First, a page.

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Guide To Best ‘Lost in Translation’ Spots Tokyo

The neon lights of Kabukicho in Shinjuku

The Kabukicho district glimpsed from a pedestrian bridge down the street.Photo by Joshua Meyer

The Kabukicho district glimpsed from a pedestrian bridge down the street.

Red-light district of Kabukicho. This is the neon paradise seen by the jet-lagged Bob on his entry into the city at the very beginning of the movie.

Watching Shibuya’s Scramble Crossing and the Q-Front screen

Q-Front and the surrounding buildings of Udagawacho at sunset.Photo by Joshua Meyer

Q-Front and the surrounding buildings of Udagawacho at sunset.

From Shinjuku, take the JR Yamanote line to Shibuya station. The famous scramble crossing outside this station was shown in Lost in Translation, but in recent years, the brontosaurus on the giant video screen Q-Front has been replaced by a butterfly sequence.

People crossing the Shibuya Scramble with umbrellas in the rain, as seen in Lost in Translation.People crossing the Shibuya Scramble with umbrellas in the rain, as seen in Lost in Translation.Photo by Joshua Meyer

People crossing the Shibuya Scramble with umbrellas in the rain, as seen in Lost in Translation.

If you’ve ever been up on the second floor of the Starbucks in the Q-Front building and felt like vultures were gathering behind you, waiting to swoop in and grab your window seat, then you’ll know that it’s a popular perch for taking pictures and shooting video of the scramble. Once upon a time, writer-director Sofia Coppola and a small guerrilla filmmaking crew went up there with their own equipment to furtively grab footage under the pretense of drinking lattés.

Karaoke in Udagawacho

Inside Room 601 at the 30-1 Udagawacho location of Karaoke Kan.Photo by Joshua Meyer

Inside Room 601 at the 30-1 Udagawacho location of Karaoke Kan.

Stretching back from the Q-Front building is the Udagawacho area of Shibuya. On Inokashira Dori, a street that runs parallel to the popular Center Gai shopping street, you can find the branch of Karaoke Kan (30-1 Udagawacho, Shibuya-ku) where Bob, Charlotte and their friends sang “More Than This” and “Brass in Pocket,” among other songs. The rooms where they filmed the karaoke scene are 601 and 602. 601 is the room with the window view.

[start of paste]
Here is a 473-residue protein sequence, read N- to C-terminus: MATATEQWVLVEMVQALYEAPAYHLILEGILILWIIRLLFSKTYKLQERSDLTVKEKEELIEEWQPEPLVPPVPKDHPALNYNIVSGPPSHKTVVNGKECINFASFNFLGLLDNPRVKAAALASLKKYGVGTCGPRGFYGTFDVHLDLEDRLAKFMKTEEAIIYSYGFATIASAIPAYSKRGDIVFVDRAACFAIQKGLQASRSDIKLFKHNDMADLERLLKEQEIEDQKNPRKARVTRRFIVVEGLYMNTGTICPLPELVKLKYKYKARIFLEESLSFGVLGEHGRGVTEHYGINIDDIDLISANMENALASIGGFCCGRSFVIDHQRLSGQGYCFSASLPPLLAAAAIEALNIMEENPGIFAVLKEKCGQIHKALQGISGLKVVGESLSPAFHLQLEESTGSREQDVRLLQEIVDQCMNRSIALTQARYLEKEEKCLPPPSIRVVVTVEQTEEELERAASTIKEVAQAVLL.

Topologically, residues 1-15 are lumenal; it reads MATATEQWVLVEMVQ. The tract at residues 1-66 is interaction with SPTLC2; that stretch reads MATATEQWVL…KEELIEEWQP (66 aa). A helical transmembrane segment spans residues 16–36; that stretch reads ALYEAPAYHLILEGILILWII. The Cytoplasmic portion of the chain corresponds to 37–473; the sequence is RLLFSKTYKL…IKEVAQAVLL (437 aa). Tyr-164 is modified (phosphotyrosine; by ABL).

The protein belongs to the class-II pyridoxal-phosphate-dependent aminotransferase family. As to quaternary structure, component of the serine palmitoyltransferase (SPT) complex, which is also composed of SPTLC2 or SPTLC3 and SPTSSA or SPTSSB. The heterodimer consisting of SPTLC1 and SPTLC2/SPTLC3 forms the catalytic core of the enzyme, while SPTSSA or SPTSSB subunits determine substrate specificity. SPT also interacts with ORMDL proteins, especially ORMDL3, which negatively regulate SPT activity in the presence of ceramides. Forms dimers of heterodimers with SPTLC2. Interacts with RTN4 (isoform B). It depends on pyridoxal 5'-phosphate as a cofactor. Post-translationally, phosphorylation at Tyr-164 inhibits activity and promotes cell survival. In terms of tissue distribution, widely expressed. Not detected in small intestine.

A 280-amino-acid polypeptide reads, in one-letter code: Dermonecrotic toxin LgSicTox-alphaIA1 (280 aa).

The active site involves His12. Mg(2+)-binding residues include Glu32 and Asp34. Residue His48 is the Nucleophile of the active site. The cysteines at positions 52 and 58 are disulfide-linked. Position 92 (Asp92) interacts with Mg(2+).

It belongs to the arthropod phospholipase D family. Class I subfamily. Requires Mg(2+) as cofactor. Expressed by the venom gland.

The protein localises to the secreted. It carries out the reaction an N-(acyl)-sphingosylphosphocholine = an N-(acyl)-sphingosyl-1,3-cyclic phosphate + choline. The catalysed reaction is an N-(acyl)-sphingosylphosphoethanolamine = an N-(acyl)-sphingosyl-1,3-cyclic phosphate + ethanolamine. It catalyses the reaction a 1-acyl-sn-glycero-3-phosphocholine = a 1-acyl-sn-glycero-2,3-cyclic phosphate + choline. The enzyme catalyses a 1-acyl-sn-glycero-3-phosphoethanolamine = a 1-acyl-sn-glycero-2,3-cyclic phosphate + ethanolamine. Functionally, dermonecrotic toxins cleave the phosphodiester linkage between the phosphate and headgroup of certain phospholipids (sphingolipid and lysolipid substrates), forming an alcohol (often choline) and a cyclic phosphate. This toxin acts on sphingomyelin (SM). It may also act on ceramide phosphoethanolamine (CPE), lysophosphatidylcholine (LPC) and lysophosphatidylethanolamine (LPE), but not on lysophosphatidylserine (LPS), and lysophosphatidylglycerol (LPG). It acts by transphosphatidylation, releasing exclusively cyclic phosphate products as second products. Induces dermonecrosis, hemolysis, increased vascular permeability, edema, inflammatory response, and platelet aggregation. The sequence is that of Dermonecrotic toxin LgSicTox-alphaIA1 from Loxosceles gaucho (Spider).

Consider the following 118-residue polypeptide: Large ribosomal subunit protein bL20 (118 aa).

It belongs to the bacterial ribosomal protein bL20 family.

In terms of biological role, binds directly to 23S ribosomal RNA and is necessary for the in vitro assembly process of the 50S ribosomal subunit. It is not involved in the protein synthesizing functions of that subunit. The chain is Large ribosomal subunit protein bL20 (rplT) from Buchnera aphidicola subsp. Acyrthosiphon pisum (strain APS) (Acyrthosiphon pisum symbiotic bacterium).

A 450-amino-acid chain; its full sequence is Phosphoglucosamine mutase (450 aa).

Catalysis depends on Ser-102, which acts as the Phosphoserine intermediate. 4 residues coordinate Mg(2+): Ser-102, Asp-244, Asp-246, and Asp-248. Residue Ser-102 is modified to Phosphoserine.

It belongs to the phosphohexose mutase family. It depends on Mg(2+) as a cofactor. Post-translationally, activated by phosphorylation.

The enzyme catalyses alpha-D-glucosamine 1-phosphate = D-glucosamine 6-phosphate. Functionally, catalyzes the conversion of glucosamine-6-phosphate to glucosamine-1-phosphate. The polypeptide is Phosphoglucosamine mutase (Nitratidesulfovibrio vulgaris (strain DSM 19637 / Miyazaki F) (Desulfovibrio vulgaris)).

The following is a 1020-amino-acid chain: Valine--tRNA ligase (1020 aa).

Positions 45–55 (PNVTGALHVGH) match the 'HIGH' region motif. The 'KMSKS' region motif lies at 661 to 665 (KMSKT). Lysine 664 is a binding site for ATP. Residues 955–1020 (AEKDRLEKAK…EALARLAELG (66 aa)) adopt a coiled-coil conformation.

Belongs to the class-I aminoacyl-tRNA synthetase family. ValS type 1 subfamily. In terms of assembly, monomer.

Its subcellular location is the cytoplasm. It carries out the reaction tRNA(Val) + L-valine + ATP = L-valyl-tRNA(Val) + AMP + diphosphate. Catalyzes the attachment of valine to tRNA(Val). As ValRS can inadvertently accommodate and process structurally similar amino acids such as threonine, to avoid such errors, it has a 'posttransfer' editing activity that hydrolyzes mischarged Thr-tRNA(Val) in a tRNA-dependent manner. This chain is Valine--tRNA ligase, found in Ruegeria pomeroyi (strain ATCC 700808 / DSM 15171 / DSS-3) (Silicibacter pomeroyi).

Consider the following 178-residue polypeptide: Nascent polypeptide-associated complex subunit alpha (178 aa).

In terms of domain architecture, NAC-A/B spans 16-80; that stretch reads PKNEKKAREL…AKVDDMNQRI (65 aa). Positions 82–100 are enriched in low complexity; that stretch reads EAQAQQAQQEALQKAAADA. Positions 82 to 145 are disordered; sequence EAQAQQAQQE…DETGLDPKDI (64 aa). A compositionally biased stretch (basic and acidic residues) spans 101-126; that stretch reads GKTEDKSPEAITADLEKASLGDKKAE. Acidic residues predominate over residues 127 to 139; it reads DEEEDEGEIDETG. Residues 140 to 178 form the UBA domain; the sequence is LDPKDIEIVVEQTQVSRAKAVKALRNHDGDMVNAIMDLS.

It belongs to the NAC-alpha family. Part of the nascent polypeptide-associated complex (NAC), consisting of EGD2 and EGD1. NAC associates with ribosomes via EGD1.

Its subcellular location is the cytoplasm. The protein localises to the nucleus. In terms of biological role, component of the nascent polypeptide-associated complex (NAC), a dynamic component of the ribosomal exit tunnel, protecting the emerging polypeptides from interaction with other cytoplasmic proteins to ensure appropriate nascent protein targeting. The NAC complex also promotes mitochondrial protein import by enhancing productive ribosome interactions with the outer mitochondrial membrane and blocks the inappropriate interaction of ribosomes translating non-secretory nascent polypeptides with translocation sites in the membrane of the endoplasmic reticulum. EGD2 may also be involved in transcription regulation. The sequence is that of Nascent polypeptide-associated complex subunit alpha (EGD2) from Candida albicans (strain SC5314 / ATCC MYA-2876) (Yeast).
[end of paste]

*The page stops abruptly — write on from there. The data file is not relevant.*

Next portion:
The rooms are quite popular, so you will need to call in advance (03-3462-0785) or go in person and book them ahead of time. Unless it has been removed recently, there should still be a Japanese sign on the wall between the rooms identifying them as the ones from Lost in Translation.

Shabu-Shabu on the edge of Udagawacho

The table at Shabuzen where Bill Murray and Scarlett Johansson sat.Photo by Joshua Meyer

The table at Shabuzen where Bill Murray and Scarlett Johansson sat.

If you take Inokashira Dori all the way down to where NHK headquarters is, you can hang a quick left and find the Creston Hotel, the basement of which holds Shabuzen (10-8 Kamiyamacho, Shibuya-ku). This is the shabu-shabu restaurant where Bob and Charlotte sit in the booth and appear less than thrilled with having to cook their own food.

At Shabuzen, you will be waited on by a mannerly server in a kimono. The tabehodai (all-you-can-eat) menu starts at ¥5,400. The one-plate menu starts at ¥4,300.

Two Closed Venues in Daikanyama

Photo by Joshua Meyer

The interior of Sushiya no Ichikan in Daikanyama.

Tucked away among the many fashionable boutiques in Shibuya’s upscale Daikanyama neighborhood, there used to be a sushi restaurant where you could pull up a chair at the same counter as Bob and Charlotte. The place was called Sushiya no Ichikan, and until recently — though his hair was going gray — you could still see the the same owner/chef who appeared in Lost in Translation working there.

Bonus: Locations in Kyoto, Japan

The main hall of Heian Jingu in Kyoto.Photo by Joshua Meyer

The main hall of Heian Jingu in Kyoto.

While Lost in Translation may have a reputation for being the ultimate Tokyo movie, it does make a brief bullet train venture away from Japan’s current capital to the ancient capital of Kyoto. Here Charlotte visits Heian Jingu shrine as well as two temples, Nanzenji and Chion-in. Bob is also seen playing golf in the shadow of Mount Fuji.

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